Everyone hates it when Google Analytics changes….Just when you’ve got a handle on their latest update it’s all change again!
Over the last few years there’s also been that horrible feeling that something useful has been removed. Keywords was the first example of this but there has been others too such as the introduction of the new horrendously complicated funnel view. Custom views have for many been more and more important.
That’s why I felt that I needed to write a blog this time out. Not because everything has changed again… actually to give the good news that there’s some half decent new features!
1. Active Users and Cohort Analysis
This is excellent. Almost regardless of the business activities of any organisation we talk to the trend is that customers are doing more research online before making decisions.
Until now it was really tricky to see what returning visit behaviour really looked like. As far as mainstream Google Analytics reporting goes a return visitor was a return visitor. Regardless of whether they’d come back once to confirm they didn’t want your service or if they visited 50 times then made a purchasing decision.
For lots of marketers (especially in the B2B space) this lack of detail was not acceptable hence the popularity of Lead Forensics, Hubspot et al. These tools still have limitations. The major one being that most businesses have a significant number of anonymous potential customers. What I like about these features are that they lift the lid on average engagement with the target audience. If this improves over time and your customer targeting is right this should mean more leads and sales.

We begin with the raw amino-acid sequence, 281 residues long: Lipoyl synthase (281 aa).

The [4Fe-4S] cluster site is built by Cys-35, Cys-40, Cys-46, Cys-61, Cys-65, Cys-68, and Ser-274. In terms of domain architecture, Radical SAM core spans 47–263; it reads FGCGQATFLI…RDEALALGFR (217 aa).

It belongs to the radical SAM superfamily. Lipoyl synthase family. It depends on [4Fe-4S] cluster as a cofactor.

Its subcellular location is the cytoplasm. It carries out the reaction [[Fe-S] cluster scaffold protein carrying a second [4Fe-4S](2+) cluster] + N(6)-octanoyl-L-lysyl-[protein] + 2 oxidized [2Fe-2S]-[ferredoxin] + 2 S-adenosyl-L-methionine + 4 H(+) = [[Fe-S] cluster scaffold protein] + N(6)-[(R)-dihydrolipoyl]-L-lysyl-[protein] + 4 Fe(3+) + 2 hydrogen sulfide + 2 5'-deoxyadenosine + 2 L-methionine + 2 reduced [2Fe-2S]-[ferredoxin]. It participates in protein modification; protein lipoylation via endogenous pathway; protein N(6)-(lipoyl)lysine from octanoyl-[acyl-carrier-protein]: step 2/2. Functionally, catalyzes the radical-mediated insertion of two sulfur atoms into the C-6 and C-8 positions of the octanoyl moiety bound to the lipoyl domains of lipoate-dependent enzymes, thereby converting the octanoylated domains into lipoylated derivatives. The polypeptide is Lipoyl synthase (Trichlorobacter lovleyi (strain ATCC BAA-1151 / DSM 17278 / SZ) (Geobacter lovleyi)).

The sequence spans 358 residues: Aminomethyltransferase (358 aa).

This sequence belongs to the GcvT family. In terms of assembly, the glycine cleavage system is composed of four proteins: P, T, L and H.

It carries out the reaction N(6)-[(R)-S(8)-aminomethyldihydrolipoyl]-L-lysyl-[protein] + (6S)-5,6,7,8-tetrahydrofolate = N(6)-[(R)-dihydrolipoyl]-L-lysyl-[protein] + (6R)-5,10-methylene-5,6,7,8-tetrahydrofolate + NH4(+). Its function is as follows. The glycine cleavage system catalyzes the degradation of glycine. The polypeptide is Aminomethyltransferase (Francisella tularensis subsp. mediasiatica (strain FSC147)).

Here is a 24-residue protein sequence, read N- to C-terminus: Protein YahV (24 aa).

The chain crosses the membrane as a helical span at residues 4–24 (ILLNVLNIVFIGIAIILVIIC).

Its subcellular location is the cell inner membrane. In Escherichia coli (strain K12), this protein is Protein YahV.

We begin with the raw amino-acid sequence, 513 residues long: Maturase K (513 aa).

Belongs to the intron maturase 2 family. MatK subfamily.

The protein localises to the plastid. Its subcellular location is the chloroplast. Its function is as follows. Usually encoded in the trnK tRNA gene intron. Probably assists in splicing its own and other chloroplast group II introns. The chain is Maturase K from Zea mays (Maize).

2. Hello Search Console
The search console isn’t a new tool but previously it existed in the Google Webmaster Tools (GWT) suite.
It’s amazing how many marketers look blank faced when you mention GWT. There’s almost a deep suspicion that they’re so underqualified at being a webmaster that simply logging in will call planes to fall from the sky. Moving the search console into Analytics makes a lot of sense. The data is more use in marketing than technical hands.
As before you can still only see a percentage of queries but something is better than nothing.
3. Time of Day browsing
Halleluja! Now we have definitive proof that for most businesses doing go lives at 8am is not a good idea.
For a long time I have suspected that doing go lives outside of office hours is more about professional vanity than its impact on real users.
Lots of our clients we’re seeing increased browsing between 8am and 9am and between 5pm and 7pm. Why? Commuting is really boring but increasingly a lot of us have Wifi. This means that we’re browsing more on the way to work and on the way home. Taking your website offline or doing a go-live at the beginning or end of the day is almost the riskiest time to do it. Lots of businesses will be better off doing go-lives during the day when people are busy.
If you need our help in using any of this cool stuff give us a call on 0114 279 7779 or email email@example.com